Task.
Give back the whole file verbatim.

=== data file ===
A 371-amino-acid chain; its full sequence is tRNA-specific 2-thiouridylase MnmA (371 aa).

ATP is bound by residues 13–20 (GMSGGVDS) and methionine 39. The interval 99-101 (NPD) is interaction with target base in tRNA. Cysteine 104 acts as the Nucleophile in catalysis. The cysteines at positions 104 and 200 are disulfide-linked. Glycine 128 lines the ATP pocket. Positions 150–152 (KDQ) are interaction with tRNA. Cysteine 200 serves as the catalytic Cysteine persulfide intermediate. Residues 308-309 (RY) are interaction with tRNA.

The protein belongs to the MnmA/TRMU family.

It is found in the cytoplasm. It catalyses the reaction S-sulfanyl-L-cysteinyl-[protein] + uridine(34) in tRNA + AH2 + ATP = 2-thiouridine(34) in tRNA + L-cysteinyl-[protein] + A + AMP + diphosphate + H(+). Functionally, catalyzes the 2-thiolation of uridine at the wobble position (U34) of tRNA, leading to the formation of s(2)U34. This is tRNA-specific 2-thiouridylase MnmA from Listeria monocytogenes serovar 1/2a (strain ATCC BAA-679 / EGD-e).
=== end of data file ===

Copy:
A 371-amino-acid chain; its full sequence is tRNA-specific 2-thiouridylase MnmA (371 aa).

ATP is bound by residues 13–20 (GMSGGVDS) and methionine 39. The interval 99-101 (NPD) is interaction with target base in tRNA. Cysteine 104 acts as the Nucleophile in catalysis. The cysteines at positions 104 and 200 are disulfide-linked. Glycine 128 lines the ATP pocket. Positions 150–152 (KDQ) are interaction with tRNA. Cysteine 200 serves as the catalytic Cysteine persulfide intermediate. Residues 308-309 (RY) are interaction with tRNA.

The protein belongs to the MnmA/TRMU family.

It is found in the cytoplasm. It catalyses the reaction S-sulfanyl-L-cysteinyl-[protein] + uridine(34) in tRNA + AH2 + ATP = 2-thiouridine(34) in tRNA + L-cysteinyl-[protein] + A + AMP + diphosphate + H(+). Functionally, catalyzes the 2-thiolation of uridine at the wobble position (U34) of tRNA, leading to the formation of s(2)U34. This is tRNA-specific 2-thiouridylase MnmA from Listeria monocytogenes serovar 1/2a (strain ATCC BAA-679 / EGD-e).